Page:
<< by on November 24th, 2009
When you advertise on Google PPC your ads are eligible to appear on three different advertising platforms:
- Google Searches on Google.com
- On the Google Content network of websites participating in Google Adsense – ads are contextually targeted.
- The Google Search Network
I think most advertisers understand ads with search results from Google.com and contextually targeted ads on Google Content Network, but few understand or even know about the Google Search Network.
Google says of its Search Network:
Your ads may appear alongside or above search results, as part of a results page as a user navigates through a site’s directory, or on other relevant search pages. Our global Search Network includes Google Maps, Google Product Search and Google Groups along with entities such as Virgin Media and Amazon.com.
The most well known Search Network Partners are AOL and Ask.com, but an official list of Google Search Partners is not publicly available and Google is completely closed lipped about any details about its participants. Other Reported Search Network Partners are:
Netscape.com; Earthlink.com; Lycos.com; ATT.com; TechTarget.com; ComCast.net; CNET Search.com; MyWebSearch.com; information.com; myway.com; bellsouth.net; dogpile.com; adelphia.net; comcast.net; earthlink.net; optonline.net; About.com; Shopping.com; CompuServe.com; nytimes.com; howstuffworks.com; business.com; oingo.com; Tripadvisor.com; dealtime.com; infospace.com; zapmeta.com; gppgle.com; faster-results.com; gawwk.com; inspirationalbibleverses.com; isohunt.com; cs.com; curiousquotes.com; findtarget.com.
Additionally, other Google properties are part of the Search Network:
The ads on Google News and Google Product Search, plus some of the ads on Google Maps fall under the category of search network ads. If ads start to appear on Google Blog Search, they’d also be part of Google’s partner search network. Google is a partner to Google, though that may sound strange. One notable exception to this is Gmail. That Google property is part of the Content Network, as ads there appear based on context, not on user search input.
If you are opted into Google Search Network, you can run reports on Google or run filters to see the breakdown of clicks, costs, impressions, etc. for each type of Google Search Advertising. If you are advertising on all three major search engines PPC platforms, you might actually discover as I recently did that my Google Search Network Clicks were greater than Bing and my costs were greater than Yahoo. It’s a lot of money and a lot of clicks, and most people don’t even realize they are even opted into it.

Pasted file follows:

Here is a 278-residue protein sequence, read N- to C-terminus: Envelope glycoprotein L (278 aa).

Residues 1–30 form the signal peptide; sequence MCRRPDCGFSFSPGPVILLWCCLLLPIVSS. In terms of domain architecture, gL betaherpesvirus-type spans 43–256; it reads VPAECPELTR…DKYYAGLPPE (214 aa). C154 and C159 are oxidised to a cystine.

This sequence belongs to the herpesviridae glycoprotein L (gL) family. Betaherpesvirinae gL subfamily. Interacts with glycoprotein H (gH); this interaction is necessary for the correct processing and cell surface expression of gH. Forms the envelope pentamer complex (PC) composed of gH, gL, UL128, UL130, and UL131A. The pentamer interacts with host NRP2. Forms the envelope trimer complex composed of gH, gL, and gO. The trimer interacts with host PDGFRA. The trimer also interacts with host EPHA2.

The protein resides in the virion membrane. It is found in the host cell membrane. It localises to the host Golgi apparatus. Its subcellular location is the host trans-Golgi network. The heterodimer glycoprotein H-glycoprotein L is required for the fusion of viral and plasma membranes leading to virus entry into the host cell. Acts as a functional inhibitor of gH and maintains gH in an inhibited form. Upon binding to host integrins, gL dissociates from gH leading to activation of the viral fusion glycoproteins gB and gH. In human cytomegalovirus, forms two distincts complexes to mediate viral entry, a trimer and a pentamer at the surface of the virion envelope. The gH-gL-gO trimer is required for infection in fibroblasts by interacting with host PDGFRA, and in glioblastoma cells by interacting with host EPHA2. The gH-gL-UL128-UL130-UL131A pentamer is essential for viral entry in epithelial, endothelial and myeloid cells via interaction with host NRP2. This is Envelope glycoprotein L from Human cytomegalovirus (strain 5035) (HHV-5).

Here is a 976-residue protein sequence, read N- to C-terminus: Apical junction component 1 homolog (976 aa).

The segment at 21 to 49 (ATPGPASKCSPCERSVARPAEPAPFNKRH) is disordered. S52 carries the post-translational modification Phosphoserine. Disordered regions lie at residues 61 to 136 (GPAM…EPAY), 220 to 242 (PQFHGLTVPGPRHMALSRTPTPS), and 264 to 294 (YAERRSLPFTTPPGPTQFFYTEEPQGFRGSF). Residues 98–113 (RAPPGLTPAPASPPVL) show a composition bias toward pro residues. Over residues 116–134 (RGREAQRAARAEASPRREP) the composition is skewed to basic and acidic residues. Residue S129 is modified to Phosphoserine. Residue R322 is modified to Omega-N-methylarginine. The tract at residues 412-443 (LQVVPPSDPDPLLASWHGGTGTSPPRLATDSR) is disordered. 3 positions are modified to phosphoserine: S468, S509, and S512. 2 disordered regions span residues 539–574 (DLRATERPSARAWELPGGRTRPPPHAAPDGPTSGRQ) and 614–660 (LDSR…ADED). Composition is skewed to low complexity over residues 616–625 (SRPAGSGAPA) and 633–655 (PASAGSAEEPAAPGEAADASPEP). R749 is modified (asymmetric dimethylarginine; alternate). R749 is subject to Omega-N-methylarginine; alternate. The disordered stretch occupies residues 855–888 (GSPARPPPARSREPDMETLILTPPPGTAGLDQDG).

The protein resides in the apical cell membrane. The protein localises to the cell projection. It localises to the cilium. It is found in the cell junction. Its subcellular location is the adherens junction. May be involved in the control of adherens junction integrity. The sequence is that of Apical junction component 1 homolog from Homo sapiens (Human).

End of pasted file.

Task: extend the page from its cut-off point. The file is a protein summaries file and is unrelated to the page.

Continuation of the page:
The problems with Search Network are numerous:
- The only control advertisers have with search network is to shut it off or turn it on.
- You can’t do separate bids for Google Search vs. Google Search Network.
- There is no insight as to what specific sites are actually delivering clicks, costs, conversions, etc. – However, Google has full transparency for Content Network clicks for advertisers
- You can’t do separate Search Network only Campaigns, if you do search network ads you also have to do Google.com search ads with it. They are intertwined. So if you bid $5 per click on Google.com on a keyword, you also are bidding $5 per click on inspirationalbibleverses.com which is a Made For Adsense site having very little to do with Bible verses. Ironically, Google recommends that you utilize separate Content Network only Campaigns, but won’t let you do it for Search Network.
Google could completely resolve all of these issues if it wanted to. As mentioned above they have full reporting and site exclusion for its Content Network partners using Google Adsense.
The quality of clicks that these sites deliver is not the same as clicks delivered by Google.com, but they expect you as an advertiser to pay the same amount for each. Rimm-Kaufman Group did the following analysis on quality of the clicks of Google Search Network for its clients back in 2007:
We wholeheartedly agree with Rimm-Kaufman Group’s latest plea to give Google advertisers the ability to control their Google Search Network traffic. Sadly, and I can’t believe I’m saying this, Google needs to follow Yahoo’s lead in bringing transparency to their search network traffic and even the ability to exclude some search network partners.